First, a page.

NEW YORK: Consumers in the US are more engaged in a range of mobile media and commercial activities than their French and British counterparts, a study has found.

Microsoft Advertising, a specialist unit of the IT company, and ROI Research, the insights provider, surveyed 2,004 people in France, the UK and US.

All of the respondents used the mobile web each week and had bought something from their phone during the last six months.

Participants typically dedicated 9.8 hours a week to wireless services beyond voice calls and text messaging, a number consistent across the three featured nations.

As such, the study suggested mobile phones are exerting a "growing influence in everyday life" both as a discreet marketing medium and a cross-channel tool.

In demonstration of this, 40% of US interviewees had looked for additional product information on a handset upon watching a TV spot, hitting 22% in France and 16% in the UK.

In America, 57% of mobile internet users sought to track down extra details after being exposed to an ad on their phone, measured against 46% in France and 24% for the UK.

The analysis revealed behaviour patterns stayed consistent whether respondents were using an iPhone, Windows Phone, BlackBerry or alternatives powered by Google Android.

Accessing the net from a browser was also more widespread than doing so through applications in every case.

Looking to mobile search engine usage, 69% of US shoppers had attempted to source information while considering a purchase, scores surpassing 60% in France and the UK.

Half of Americans and Britons had read customer reviews or ratings, and tried to find coupons, in the same way, strategies adopted by four in ten of their French peers.

Exactly 40% of the sample from France reported making acquisitions utilising a mobile phone, just ahead of 39% in the US, and 34% for the UK.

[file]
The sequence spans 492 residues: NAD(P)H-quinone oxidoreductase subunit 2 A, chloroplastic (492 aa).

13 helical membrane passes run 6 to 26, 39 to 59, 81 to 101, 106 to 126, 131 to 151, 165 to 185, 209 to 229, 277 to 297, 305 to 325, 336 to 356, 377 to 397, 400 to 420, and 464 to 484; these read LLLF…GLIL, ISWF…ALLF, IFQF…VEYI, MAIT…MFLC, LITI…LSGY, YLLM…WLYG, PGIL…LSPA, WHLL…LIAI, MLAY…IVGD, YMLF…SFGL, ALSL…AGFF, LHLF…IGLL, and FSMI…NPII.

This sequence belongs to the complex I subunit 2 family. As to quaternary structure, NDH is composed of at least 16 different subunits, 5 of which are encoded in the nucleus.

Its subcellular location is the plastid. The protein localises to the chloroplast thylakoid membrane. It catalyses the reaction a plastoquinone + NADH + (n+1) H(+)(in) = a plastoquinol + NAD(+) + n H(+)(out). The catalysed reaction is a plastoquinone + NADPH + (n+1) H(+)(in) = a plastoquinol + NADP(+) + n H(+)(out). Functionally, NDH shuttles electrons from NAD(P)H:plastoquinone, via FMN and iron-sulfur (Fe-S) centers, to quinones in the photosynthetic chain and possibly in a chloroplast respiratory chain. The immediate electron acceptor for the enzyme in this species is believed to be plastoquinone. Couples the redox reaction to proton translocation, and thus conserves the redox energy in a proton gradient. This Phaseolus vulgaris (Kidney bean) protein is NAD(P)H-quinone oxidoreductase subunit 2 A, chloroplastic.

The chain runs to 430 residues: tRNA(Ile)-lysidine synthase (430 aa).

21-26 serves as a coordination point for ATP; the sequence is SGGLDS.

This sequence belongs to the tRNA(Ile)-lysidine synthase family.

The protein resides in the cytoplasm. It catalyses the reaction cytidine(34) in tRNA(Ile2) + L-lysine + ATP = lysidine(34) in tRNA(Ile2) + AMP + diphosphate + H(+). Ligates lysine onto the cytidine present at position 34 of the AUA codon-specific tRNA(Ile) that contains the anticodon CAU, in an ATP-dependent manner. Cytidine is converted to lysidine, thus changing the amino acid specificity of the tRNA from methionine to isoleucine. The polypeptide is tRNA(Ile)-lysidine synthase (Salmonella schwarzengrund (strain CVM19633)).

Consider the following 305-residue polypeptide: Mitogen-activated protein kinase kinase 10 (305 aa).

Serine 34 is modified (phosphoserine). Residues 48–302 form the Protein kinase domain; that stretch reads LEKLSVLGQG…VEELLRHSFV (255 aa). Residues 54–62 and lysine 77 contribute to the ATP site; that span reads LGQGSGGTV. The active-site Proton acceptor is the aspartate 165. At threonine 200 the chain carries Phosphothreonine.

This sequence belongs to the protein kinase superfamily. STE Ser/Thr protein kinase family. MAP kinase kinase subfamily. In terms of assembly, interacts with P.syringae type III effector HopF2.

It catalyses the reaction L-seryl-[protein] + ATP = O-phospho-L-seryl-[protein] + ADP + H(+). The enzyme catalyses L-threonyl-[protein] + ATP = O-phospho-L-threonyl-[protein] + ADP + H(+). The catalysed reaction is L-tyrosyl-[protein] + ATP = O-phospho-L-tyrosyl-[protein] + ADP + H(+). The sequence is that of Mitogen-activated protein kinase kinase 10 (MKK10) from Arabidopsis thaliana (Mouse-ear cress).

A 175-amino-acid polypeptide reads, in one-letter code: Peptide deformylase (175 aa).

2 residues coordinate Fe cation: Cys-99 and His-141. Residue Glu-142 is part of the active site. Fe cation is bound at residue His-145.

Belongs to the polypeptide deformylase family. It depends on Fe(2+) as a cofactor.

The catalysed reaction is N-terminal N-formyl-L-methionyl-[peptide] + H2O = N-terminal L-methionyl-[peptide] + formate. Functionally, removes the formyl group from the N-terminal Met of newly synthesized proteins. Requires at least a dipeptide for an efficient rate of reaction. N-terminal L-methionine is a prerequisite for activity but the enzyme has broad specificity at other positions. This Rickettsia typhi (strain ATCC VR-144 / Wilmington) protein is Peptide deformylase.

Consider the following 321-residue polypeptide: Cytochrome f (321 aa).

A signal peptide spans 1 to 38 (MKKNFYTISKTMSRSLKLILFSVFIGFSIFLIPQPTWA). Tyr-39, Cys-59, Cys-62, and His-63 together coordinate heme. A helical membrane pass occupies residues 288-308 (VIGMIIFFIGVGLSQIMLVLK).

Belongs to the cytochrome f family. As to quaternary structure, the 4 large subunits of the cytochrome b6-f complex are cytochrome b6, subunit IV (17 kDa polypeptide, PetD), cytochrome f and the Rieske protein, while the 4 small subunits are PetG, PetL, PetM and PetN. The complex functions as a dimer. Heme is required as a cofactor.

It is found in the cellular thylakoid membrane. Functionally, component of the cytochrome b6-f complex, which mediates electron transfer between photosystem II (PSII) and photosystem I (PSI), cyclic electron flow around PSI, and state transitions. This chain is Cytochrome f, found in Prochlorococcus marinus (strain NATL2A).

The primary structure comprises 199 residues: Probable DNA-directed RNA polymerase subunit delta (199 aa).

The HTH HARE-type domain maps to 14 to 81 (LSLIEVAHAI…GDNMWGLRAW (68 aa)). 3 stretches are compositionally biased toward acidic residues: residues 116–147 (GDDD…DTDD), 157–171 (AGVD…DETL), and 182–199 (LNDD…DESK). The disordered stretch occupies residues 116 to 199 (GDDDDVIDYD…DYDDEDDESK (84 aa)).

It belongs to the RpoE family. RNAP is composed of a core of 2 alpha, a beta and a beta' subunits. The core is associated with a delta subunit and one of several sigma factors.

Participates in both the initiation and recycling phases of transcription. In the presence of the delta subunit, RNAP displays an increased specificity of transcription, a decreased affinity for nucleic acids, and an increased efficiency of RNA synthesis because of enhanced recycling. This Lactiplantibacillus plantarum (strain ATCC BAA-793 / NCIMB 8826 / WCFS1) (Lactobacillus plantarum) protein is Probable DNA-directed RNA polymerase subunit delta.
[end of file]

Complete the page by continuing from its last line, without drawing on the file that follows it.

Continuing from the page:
Another 69% of people in the US checked the status of an order on their handset, an approach adopted by more than 60% of Britons and their French counterparts.

Moreover, 52% of Americans had shared product information with others, reaching 49% for the UK and 45% among the French.

A majority of participants recalled seeing mobile ads for consumer packaged goods (CPG) brands while using a browser, falling to 36% for paid search and 25% for in-app executions.

When it came to visiting bricks and mortar stores after being exposed to a mobile ad for a CPG item, figures peaked at 88% in France and 87% in the US, compared with 68% in the UK.

Over a quarter of those polled who had clicked on a CPG search or browser ads went on to purchase the offering concerned offline.

Results here declined substantially for apps, largely due to the 5% yielded by the UK, some way behind the other countries monitored.

US and French shoppers registered 28% and 27% respectively for purchasing consumer packaged goods products on a mobile once they had clicked on browser and search ads, dropping to 17% in the UK.

Data sourced from Microsoft Advertising; additional content by Warc staff